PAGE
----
This magnificent 96 keyless A. Ruth & Sohn organ was built in the Black Forest town of Waldkirch, Germany, to the order of a travelling showman named Hattenhorst. An inscription in the bellows is dated February 26, 1907. This organ is reputed to be the last with which Adolf Ruth I was personally involved, for he died shortly afterwards, on March 21 of the same year.
Having somehow survived the ravages of the Second World War, the instrument was acquired in 1949 by a showman in Berlin. Eventually, his son became the organ’s owner, and it was often used at fairs alongside his Dodgem track. Restrictions enforced by the East German authorities limited what he was able to do, but the owner did succeed in acquiring some new music for it from Carl Frei, and was also able to have the façade re-decorated.
After the Berlin Wall fell in 1990, the organ became known to a number of collectors, but it was Jim Krughoff who eventually succeeded in acquiring it in June 2002. It was shipped to the United States in its original showman’s display trailer and set up at his home near Chicago. Its travels were not at an end, however, for it was discovered on further inspection that only a comprehensive restoration could bring the instrument back to its proper playing standard.
Work in progress on the model 38 Ruth organ: covering the channels in the boards which supply wind to the violin and flute pipes of the melody division. In the background stands the restored organ case which already has the bellows, wind chest and other components installed. Note the glockenspiel unit, located at the lower centre.
A close-up of the glockenspiel action.
The totally original condition of the organ had been a major factor in Jim Krughoff’s decision to add it to his collection. Perhaps the scarcity of organ builders in the communist state and a general lack of money there had spared the instrument from later enlargement or ‘improvement’. Anxious not to spoil the integrity of the instrument, the task of restoration was entrusted to AC Pilmer Automatic Music Ltd. and the organ was shipped to England, where the work was carried out over the next couple of years.
All the connections from the tracker bar to the primary action are in brass tubing which, due to corrosion, had to be replaced. Below the primary action can be seen the pouch board and main wind chest.
Every part of the instrument received attention. The open flue pipework had particularly suffered from unsympathetic handling in the past and much care was bestowed on returning it to its original state. The wind pressure had been increased and this was returned to its correct level. The work also involved the complete overhaul, repair and re-leathering of the large bellows (‘pump’ to our readers in the United States), wind chest, glockenspiel and primary action; in all many hundreds of hours of work. A careful tuning at the correct pitch and to the original temperament completed the job.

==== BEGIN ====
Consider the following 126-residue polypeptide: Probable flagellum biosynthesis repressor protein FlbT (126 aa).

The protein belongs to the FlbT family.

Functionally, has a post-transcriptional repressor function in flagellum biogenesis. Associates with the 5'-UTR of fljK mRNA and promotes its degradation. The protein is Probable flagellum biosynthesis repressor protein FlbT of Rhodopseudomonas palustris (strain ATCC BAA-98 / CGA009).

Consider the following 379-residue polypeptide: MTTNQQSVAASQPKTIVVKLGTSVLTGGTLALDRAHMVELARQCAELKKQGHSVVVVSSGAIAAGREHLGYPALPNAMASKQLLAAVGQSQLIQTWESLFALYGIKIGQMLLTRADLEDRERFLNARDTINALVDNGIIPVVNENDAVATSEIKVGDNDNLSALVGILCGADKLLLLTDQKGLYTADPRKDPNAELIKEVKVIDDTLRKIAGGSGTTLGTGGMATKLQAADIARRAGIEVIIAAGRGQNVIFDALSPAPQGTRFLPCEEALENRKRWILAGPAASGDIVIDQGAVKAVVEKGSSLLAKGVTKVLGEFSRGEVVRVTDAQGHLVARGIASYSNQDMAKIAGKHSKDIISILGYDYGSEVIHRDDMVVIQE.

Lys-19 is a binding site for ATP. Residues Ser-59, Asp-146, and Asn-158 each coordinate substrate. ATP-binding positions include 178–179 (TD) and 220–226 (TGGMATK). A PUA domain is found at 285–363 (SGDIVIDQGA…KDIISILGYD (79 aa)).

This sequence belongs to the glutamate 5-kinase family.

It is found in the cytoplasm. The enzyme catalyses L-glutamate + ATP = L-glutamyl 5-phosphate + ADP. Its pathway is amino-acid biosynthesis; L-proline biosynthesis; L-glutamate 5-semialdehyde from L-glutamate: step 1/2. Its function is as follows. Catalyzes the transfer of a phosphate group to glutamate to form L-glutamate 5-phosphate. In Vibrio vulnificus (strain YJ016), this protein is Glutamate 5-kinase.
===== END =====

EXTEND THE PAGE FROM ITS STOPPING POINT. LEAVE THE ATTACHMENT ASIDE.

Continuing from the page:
During this time, the façade and figures remained in the USA as the decorative work of the 1980’s is still in very good condition. The organ was premièred in Chicago in July 2006 in its restored state. Its majestic, dignified sound, optimally balanced between the silvery upper work of the mixture and the deep, full, rounded trumpets and trombones is an example of the very best in German fair organ building.
Rear view of the Ruth in play. The music books pass from the keyframe, through the organ case and stack up at the opposite end.
Ruth organs are highly regarded for their well-chosen instrumentation, high-quality pipework, outstanding tonal balance and dependable pneumatic action. In combination with tracker bar scales designed with the type of music to be played in mind, and arrangements of the very highest calibre, these factors established the firm’s reputation as the premier fairground organ builder in Germany.
A view showing the 16 brass tubes which carry the action signals to the glockenspiel unit, which can just be seen at the very bottom of the photograph. Behind them are some of the trumpet pipes.
Jim Krughoff ordered around 1300 metres of new books, which we punched from the original patterns of the Ruth firm and Gustav Bruder. For this scale, Gustav Bruder produced some of the finest arrangements of operatic overtures and fantasias, concert waltzes, characteristic pieces, selections from operettas, marches etc. ever made for fairground organs. Such repertoire elevates the fairground organ to that of a convincing interpreter of serious music.
The Krughoff model 38 Ruth organ plays the overture “La dame blanche” by Boieldieu (1825) in an original Ruth factory arrangement.
38 Ruth & Sohn Concert- Fair Organ plays ‘Ein Abend bei Paul Lincke’